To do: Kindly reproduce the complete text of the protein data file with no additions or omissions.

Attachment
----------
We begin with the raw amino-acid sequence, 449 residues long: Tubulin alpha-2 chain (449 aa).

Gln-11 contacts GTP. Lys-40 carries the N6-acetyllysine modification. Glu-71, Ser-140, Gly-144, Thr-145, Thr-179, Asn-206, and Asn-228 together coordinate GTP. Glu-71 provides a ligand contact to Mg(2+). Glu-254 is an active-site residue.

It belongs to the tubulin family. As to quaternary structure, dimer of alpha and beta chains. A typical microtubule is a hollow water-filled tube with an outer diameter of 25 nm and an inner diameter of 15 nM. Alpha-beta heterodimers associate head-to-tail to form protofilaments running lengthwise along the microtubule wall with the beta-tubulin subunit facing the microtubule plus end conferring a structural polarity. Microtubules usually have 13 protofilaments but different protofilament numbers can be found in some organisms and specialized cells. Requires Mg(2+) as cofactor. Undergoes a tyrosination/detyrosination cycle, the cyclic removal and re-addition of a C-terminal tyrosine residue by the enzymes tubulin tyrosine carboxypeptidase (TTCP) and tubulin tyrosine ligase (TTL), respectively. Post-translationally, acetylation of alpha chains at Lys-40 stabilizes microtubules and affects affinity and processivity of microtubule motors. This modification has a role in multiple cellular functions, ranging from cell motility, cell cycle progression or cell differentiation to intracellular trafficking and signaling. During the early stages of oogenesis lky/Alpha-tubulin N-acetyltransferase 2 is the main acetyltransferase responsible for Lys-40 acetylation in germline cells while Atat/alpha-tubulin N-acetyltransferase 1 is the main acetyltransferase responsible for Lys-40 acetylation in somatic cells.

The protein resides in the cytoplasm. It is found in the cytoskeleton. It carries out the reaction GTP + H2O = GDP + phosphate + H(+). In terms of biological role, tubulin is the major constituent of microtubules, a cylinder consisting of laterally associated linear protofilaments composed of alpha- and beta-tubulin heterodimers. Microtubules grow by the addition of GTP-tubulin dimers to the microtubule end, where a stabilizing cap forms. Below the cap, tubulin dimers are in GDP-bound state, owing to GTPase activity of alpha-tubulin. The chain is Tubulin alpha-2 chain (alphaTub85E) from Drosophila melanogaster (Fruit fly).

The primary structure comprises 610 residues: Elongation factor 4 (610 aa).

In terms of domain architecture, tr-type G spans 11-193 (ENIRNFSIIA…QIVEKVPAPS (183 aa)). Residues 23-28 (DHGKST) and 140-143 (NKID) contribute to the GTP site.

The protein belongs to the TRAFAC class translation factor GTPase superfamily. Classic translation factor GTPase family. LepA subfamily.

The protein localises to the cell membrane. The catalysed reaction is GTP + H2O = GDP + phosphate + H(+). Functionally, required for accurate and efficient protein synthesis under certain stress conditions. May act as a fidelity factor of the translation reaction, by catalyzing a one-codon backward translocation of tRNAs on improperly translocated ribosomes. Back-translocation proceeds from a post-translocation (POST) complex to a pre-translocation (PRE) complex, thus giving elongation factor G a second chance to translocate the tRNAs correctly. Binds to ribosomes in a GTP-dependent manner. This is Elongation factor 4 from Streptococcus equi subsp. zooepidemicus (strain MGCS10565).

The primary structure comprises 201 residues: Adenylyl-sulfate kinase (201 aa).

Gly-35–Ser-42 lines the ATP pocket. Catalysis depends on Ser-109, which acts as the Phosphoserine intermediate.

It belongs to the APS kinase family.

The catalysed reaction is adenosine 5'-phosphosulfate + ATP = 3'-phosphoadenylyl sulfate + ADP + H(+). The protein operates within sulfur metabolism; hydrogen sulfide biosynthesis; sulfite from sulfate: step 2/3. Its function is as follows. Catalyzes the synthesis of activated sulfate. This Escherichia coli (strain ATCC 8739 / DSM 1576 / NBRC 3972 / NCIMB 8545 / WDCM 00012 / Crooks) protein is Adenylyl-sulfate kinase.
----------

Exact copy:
We begin with the raw amino-acid sequence, 449 residues long: Tubulin alpha-2 chain (449 aa).

Gln-11 contacts GTP. Lys-40 carries the N6-acetyllysine modification. Glu-71, Ser-140, Gly-144, Thr-145, Thr-179, Asn-206, and Asn-228 together coordinate GTP. Glu-71 provides a ligand contact to Mg(2+). Glu-254 is an active-site residue.

It belongs to the tubulin family. As to quaternary structure, dimer of alpha and beta chains. A typical microtubule is a hollow water-filled tube with an outer diameter of 25 nm and an inner diameter of 15 nM. Alpha-beta heterodimers associate head-to-tail to form protofilaments running lengthwise along the microtubule wall with the beta-tubulin subunit facing the microtubule plus end conferring a structural polarity. Microtubules usually have 13 protofilaments but different protofilament numbers can be found in some organisms and specialized cells. Requires Mg(2+) as cofactor. Undergoes a tyrosination/detyrosination cycle, the cyclic removal and re-addition of a C-terminal tyrosine residue by the enzymes tubulin tyrosine carboxypeptidase (TTCP) and tubulin tyrosine ligase (TTL), respectively. Post-translationally, acetylation of alpha chains at Lys-40 stabilizes microtubules and affects affinity and processivity of microtubule motors. This modification has a role in multiple cellular functions, ranging from cell motility, cell cycle progression or cell differentiation to intracellular trafficking and signaling. During the early stages of oogenesis lky/Alpha-tubulin N-acetyltransferase 2 is the main acetyltransferase responsible for Lys-40 acetylation in germline cells while Atat/alpha-tubulin N-acetyltransferase 1 is the main acetyltransferase responsible for Lys-40 acetylation in somatic cells.

The protein resides in the cytoplasm. It is found in the cytoskeleton. It carries out the reaction GTP + H2O = GDP + phosphate + H(+). In terms of biological role, tubulin is the major constituent of microtubules, a cylinder consisting of laterally associated linear protofilaments composed of alpha- and beta-tubulin heterodimers. Microtubules grow by the addition of GTP-tubulin dimers to the microtubule end, where a stabilizing cap forms. Below the cap, tubulin dimers are in GDP-bound state, owing to GTPase activity of alpha-tubulin. The chain is Tubulin alpha-2 chain (alphaTub85E) from Drosophila melanogaster (Fruit fly).

The primary structure comprises 610 residues: Elongation factor 4 (610 aa).

In terms of domain architecture, tr-type G spans 11-193 (ENIRNFSIIA…QIVEKVPAPS (183 aa)). Residues 23-28 (DHGKST) and 140-143 (NKID) contribute to the GTP site.

The protein belongs to the TRAFAC class translation factor GTPase superfamily. Classic translation factor GTPase family. LepA subfamily.

The protein localises to the cell membrane. The catalysed reaction is GTP + H2O = GDP + phosphate + H(+). Functionally, required for accurate and efficient protein synthesis under certain stress conditions. May act as a fidelity factor of the translation reaction, by catalyzing a one-codon backward translocation of tRNAs on improperly translocated ribosomes. Back-translocation proceeds from a post-translocation (POST) complex to a pre-translocation (PRE) complex, thus giving elongation factor G a second chance to translocate the tRNAs correctly. Binds to ribosomes in a GTP-dependent manner. This is Elongation factor 4 from Streptococcus equi subsp. zooepidemicus (strain MGCS10565).

The primary structure comprises 201 residues: Adenylyl-sulfate kinase (201 aa).

Gly-35–Ser-42 lines the ATP pocket. Catalysis depends on Ser-109, which acts as the Phosphoserine intermediate.

It belongs to the APS kinase family.

The catalysed reaction is adenosine 5'-phosphosulfate + ATP = 3'-phosphoadenylyl sulfate + ADP + H(+). The protein operates within sulfur metabolism; hydrogen sulfide biosynthesis; sulfite from sulfate: step 2/3. Its function is as follows. Catalyzes the synthesis of activated sulfate. This Escherichia coli (strain ATCC 8739 / DSM 1576 / NBRC 3972 / NCIMB 8545 / WDCM 00012 / Crooks) protein is Adenylyl-sulfate kinase.